To gain domain knowledge and understand our users, we started with immersing ourselves in the environment and interviewing different types of users in the first week. 

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1. Immersion

To learn as much as we could, we did:

— secondary researches

fly-on-the-wall observations (4 scenarios)

— object studies (music sheets, folders, stand, etc.)

2. Interviews

To confirm and expand our findings, there were:

4 interviews with different roles at TUSO

1 focus group with 5 active members

interview_3_cropped

3. Synthesis

The findings were summarized and structuralized with:

3 Personas: a cellist, a percussionist, a conductor

1 mindmap of people, objects, etc. in the system

1 list of 32 user needs

Understand_system map

A mind map to show what are in the system, and the relationship between the components.

understand – v1 – needs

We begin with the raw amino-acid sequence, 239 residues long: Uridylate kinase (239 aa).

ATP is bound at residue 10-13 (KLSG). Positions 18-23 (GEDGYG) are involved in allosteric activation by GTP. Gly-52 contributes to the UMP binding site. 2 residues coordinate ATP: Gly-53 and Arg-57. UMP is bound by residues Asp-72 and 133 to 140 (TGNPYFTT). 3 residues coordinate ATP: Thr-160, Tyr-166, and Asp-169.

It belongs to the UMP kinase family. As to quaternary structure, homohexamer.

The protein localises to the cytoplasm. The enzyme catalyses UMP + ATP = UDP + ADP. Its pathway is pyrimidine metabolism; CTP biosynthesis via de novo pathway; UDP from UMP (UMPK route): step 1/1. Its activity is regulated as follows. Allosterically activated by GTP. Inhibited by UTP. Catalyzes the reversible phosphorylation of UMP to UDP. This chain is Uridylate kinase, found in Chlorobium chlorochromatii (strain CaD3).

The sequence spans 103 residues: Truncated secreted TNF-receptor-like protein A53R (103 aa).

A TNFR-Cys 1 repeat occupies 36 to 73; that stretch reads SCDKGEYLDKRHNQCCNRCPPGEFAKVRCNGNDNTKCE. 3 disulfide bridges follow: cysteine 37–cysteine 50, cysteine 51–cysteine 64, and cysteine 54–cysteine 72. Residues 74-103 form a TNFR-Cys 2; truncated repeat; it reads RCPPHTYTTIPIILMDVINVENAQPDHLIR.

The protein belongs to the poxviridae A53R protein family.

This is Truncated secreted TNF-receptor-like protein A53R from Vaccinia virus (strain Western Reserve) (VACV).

The main, repeatedly emerged needs we identified from the user studies.

Ideation

We thought group rehearsal as the most common scenario that also covered most of the needs. And most needs of the conductor are shared by sectional principals and other members of the orchestra. As a result, we confined the main scenario to be group rehearsal of an orchestra, and focus on the players instead of the conductor. 

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1. Brainstorming

Based on the user needs, we summarized the "facts, feelings, opportunities, & risks" and searched existing products for inspirations. We came to the solution of a digital sheet music software.

inspirations@2x

2. Storyboards

We that illustrate the main features with storyboards:

— for principals: group notifications, groups sync display

— for everyone: bars positioning, sectional scores jointly display, page turning, note taking

The concept

a sheet music reader + team management tool

We defined the goals and functions as below, to cover the needs we thought most urgent. 

v1_concept

Design

1. Information Architecture

To simplify the relationship of the elements (sheet folders, sheet music, notes) shown below, and reduce the number of files, we made the design centered around the individual user. 

v1_wireframes_information

For an individual user (like Jane), she uses multiple sheet folders which belongs to different groups. These folders contains copies of sheet music and notes by Jane, yet many copies are of the same piece of music.